Discussions

EJB design: finding several bean types with a common home interface

  1. I'd like to have a single Home interface that can find several different Bean Classes (all implementing a common interface, which is what the home finder would return), and I'd like to still have a Bean Class specific home interface. How can I do this -- the ejb-jar.xml specifies one required ejb-class per deployment descriptor.

    Thanks,
    dan
  2. Hi Dan,

    One of the standard "tricks" to achieve this in EJB is to do the following. First, encode in your primary key the bean's type. For example, if your bean's type is a String, you can encode both the String PK and the bean's type in that single String. You could separate the two by a colon, for example.

    Next, call your finder on the parent Home interface. This gives you back all your beans. The problem is that they are all of the parent bean type, when in fact you want some of them to be of a child bean type. You then iterate through your list of beans, retrieve the primary key for each bean, decode from the PK the true bean type, then call findByPrimaryKey() on the true bean type's home interface.

    This is one of the standard "tricks" I've used with EJB 1.1. I'm not sure if EJB 2.0 addresses this issue. I suspect that it does not fully address it.

    Hope that helps. If something's not clear, just ask.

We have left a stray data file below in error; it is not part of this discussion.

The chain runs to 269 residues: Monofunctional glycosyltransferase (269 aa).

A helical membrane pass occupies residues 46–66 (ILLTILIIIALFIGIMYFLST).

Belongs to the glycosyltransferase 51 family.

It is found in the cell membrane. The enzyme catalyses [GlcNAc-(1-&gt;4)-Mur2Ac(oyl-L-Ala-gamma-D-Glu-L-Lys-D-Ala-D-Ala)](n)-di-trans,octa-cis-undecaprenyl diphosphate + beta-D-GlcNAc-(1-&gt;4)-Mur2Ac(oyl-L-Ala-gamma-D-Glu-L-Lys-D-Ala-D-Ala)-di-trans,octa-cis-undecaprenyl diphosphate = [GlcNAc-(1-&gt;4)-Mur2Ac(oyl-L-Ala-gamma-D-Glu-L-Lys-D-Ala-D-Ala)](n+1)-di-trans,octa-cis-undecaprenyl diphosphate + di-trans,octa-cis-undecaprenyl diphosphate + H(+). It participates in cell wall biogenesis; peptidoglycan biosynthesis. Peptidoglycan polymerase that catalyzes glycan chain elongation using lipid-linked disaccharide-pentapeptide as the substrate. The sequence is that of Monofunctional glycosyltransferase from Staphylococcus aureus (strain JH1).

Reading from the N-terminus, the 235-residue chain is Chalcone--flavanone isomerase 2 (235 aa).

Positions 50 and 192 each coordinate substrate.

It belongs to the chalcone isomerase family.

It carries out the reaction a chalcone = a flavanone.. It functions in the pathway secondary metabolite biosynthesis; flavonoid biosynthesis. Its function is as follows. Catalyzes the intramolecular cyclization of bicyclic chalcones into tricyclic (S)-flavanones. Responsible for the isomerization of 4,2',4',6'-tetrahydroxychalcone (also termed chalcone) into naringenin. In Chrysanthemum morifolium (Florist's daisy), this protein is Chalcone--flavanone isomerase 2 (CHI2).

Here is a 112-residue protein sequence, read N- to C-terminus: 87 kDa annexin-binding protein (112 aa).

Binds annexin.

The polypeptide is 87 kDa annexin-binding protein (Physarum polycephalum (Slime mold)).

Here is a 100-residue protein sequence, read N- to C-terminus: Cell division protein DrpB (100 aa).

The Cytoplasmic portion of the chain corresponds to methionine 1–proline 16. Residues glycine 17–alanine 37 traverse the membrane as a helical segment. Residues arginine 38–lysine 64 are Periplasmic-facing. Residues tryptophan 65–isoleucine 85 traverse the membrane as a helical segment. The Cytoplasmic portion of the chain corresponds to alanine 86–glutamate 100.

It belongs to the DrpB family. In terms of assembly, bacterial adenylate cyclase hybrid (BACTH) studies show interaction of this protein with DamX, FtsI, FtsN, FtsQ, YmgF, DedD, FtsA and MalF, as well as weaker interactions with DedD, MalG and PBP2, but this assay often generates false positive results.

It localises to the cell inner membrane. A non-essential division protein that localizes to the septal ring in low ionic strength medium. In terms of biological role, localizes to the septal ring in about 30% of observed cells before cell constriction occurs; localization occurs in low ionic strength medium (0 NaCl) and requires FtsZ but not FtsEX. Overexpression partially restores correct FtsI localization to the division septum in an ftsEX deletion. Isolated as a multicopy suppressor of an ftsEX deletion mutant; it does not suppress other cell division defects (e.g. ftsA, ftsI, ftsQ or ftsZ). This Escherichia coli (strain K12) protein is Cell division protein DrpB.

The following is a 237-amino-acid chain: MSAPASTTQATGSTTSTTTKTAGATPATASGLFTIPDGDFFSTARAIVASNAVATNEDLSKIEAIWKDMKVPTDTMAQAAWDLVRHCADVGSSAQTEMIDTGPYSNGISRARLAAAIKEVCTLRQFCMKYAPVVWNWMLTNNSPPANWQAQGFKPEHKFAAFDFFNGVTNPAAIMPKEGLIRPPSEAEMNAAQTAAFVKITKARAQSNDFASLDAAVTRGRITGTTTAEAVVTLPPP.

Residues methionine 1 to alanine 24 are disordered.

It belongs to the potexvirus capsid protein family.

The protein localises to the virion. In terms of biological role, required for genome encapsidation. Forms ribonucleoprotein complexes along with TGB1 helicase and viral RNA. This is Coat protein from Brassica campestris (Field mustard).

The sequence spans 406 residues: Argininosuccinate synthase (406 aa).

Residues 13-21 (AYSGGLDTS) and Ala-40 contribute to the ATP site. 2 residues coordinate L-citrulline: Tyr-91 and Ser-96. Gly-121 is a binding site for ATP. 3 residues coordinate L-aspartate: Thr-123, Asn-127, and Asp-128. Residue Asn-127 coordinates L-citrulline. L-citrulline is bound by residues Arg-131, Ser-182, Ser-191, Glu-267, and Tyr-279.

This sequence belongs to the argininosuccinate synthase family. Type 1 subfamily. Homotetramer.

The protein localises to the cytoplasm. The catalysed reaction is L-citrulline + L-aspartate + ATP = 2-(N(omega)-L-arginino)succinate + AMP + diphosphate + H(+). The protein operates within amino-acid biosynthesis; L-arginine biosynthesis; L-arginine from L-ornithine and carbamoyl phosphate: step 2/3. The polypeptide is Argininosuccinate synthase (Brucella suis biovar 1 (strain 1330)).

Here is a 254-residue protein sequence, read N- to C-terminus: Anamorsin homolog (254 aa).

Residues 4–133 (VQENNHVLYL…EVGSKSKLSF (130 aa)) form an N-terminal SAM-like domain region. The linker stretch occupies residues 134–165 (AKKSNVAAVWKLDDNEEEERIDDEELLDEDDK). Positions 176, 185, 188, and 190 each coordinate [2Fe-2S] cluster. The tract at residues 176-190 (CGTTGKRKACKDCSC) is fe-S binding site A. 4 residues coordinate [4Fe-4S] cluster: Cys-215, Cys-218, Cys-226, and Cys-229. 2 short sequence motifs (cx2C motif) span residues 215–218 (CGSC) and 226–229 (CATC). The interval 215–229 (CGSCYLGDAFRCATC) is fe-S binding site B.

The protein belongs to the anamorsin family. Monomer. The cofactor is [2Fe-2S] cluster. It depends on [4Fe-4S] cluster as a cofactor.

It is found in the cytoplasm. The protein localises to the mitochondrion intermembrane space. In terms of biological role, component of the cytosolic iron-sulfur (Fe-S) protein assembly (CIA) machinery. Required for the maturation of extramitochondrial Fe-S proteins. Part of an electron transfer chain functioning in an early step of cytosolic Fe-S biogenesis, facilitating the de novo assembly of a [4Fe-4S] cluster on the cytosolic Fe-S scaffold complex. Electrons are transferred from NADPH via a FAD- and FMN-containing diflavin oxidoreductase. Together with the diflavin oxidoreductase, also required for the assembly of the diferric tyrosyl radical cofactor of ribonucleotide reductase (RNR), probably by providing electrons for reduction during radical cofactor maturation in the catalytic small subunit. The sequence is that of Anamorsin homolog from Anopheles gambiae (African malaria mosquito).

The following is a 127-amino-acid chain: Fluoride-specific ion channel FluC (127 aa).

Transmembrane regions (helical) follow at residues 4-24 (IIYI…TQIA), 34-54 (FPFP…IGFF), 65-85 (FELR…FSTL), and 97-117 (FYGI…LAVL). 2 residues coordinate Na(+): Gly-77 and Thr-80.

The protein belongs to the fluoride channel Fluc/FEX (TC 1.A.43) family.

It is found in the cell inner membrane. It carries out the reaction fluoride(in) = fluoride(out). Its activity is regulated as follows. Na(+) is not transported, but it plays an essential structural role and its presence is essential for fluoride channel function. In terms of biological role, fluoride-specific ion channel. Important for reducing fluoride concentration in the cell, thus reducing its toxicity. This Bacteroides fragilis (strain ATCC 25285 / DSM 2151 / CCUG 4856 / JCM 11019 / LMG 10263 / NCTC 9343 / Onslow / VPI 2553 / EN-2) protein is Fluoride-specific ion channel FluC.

Regards,
    David Sims
    Sims Computing
  3. David, thanks for responding --

    How can we have a Home interface that returns all parent beans and sub-classed beans, your response is somewhat confusing to me. Thanks. (If you could include example code of your Home interface, Bean class and remote interface, I would appreciate it.)

    -Dan
  4. Hi Dan,

    In your parent Home interface, you write a finder method that finds *all* relevant beans, including both parents and children. After all, it's just some SQL that gets executed to do the finder, more or less.

    At this point, you've got a bunch of beans that represent your parents and children.

    For example, if a child bean adds a couple columns to a database table, your parent finder method will ignore those. But your child beans will still be found. But then that's why you have to do a findByPrimaryKey() on the child Home interface -- in order to load those extra couple columns.

    Sorry that I can't provide a complete example -- kind of busy right now. Feel free to take this to email: david at simscomputing.com

    Regards,
    David